Information on:

Steamtown National Historic Site

150 South Washington Avenue
570-340-5200

History

Steamtown National Historic Site occupies about 40 acres of the Scranton railroad yard of the former Delaware, Lackawanna and Western Railroad, one of the earliest rail lines in northeastern Pennsylvania. At the heart of the park is the large collection of standard-gauge steam locomotives and freight and passenger cars that New England seafood processor F. Nelson Blount assembed in the 1950s and 1960s. In 1984, 17 years after Blount's untimely death, the Steamtown Foundation for the Preservation of Steam and Railroad Americana, Inc., brought the collection to Scranton, where is occupied the former DL and W yard. When Steamtown National Historic Site was created, the yard and the collection became part of the National Park System.

The Steamtown Collection consists of locomotives, freight cars, passenger cars, and maintenance-of-way equipment from several historic railroads. The locomotives range in size from a tiny industrial switcher engine built in 1937 by the H.K. Porter Company for the Bullard Company, to a huge Union Pacific Big Boy build in 1941 by the American Locomotive Company (Alco). The oldest locomotive is a freight engine built by Alco in 1903 for the Chicago Union Transfer Railway Company.

A Special History Study of the locomotive collection at Steamtown National Historic Site was prepared for the National Park Service by Gordon Chappell, an National Park Service historian. This document contains the results of many months of research conducted in 1987 and 1988 for preparation of a Scope of Collections Statement for Steamtown National Historic Site. During the course of that project, the author accumulated a wealth of important raw data that contributed to a determination of which rolling stock should be acquired from the Steamtown Foundation for preservation at the park.



Reviews

Maria Bee

Rating:
Sunday, July 1, 2018
Steamtown is by far one of the nicest national sites we have ever visited - you could easily spend an hour or all day there! There are stationary trains you can board, lots of artifacts, and educational videos on the mechanics of the trains. The staff there was incredibly knowledgeable and helpful. I highly recommend this to anyone near Scranton, even if you're strapped for time.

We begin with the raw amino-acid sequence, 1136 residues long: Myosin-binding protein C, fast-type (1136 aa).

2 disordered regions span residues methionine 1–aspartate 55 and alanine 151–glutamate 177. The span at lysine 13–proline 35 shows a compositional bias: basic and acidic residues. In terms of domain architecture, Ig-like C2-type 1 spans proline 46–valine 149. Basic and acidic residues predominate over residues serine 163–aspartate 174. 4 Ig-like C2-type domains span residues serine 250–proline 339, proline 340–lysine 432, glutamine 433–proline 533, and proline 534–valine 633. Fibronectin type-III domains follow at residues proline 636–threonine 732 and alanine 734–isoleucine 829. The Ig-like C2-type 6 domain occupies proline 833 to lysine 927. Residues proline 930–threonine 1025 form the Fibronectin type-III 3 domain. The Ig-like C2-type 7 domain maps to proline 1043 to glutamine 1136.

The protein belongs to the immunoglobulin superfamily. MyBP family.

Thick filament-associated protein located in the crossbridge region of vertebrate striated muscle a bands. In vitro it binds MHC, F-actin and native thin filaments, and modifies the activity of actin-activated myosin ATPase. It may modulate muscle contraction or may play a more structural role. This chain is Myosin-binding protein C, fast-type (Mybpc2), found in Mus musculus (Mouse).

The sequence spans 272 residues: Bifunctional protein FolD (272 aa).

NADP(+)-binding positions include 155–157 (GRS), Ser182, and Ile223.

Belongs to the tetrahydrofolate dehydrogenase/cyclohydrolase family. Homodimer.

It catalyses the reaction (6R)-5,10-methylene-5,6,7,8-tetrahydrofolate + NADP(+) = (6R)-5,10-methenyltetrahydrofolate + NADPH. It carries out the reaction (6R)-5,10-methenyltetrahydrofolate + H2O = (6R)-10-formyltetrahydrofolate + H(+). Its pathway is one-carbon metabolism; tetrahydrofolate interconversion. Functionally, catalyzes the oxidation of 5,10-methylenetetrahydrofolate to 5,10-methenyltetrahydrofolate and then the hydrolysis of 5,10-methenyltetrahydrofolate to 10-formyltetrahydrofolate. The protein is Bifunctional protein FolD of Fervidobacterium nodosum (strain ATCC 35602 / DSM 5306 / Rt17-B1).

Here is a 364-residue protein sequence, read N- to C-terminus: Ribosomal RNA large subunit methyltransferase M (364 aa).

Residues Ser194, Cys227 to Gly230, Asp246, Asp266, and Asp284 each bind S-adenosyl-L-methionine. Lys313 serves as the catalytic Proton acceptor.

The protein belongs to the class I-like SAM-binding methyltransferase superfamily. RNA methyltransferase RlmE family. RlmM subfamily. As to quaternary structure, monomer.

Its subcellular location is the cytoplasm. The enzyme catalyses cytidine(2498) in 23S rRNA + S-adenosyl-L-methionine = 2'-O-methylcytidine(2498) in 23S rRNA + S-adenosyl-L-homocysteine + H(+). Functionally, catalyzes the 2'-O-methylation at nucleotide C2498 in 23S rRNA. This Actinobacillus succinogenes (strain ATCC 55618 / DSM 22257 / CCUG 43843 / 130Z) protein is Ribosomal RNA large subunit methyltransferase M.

John Lamade

Rating:
Monday, July 2, 2018
Sad and Wonderful While I cannot call myself a "foamer," I do like steam locomotives and the people who built them. So far I have visited train museums in the UK, York Pennsylvania, and Scranton, Pennsylvania. This is a great museum. Every time I am in Scranton, I make a point to visit Steamtown. I still enjoy studying and photographing their Big Boy, #4012, and the other trains at the site. The sad part is the look of neglect; the museum looks underfunded. There should be more restorations underway in the roundhouse. In addition, I would love to see more excursions and educational materials. The country is lucky to have such a wonderful museum with so much to see and learn. I am not sure how often steam museums talk to each other, but there could be tremendous benefits of sharing resources.

Josh Spieles

Rating:
Thursday, June 14, 2018
Great museum about the history of steam trains. It is all self-guided so give yourself some time to read as you walk through the exhibits. The staff are quite knowledgeable about the area and I would recommend taking at least the short train ride if you don't have time for the excursion. We really enjoyed our time there.

Michael Corsiglia

Rating:
Thursday, July 5, 2018
Stumbled across this gem by chance walking through the Steamtown Mall. If you go to the second floor there is a bridge that will take you across the active railroad tracks! This place has a lot to see. If you have little kids I suggest bringing a light stroller. It will take you through the history of how trains and coal shaped the landscape over the years, The rise and the Fall! Lots of Hands on exhibits, Lots of Trains, Lots of History! Awesome place!

Diana Stone

Rating:
Saturday, Aug. 4, 2018
You can walk around for free. It's in much better shape than the last time we were there 20 years ago. The museum itself was well done.

Steamtown National Historic Site is not affiliated with AmericanTowns Media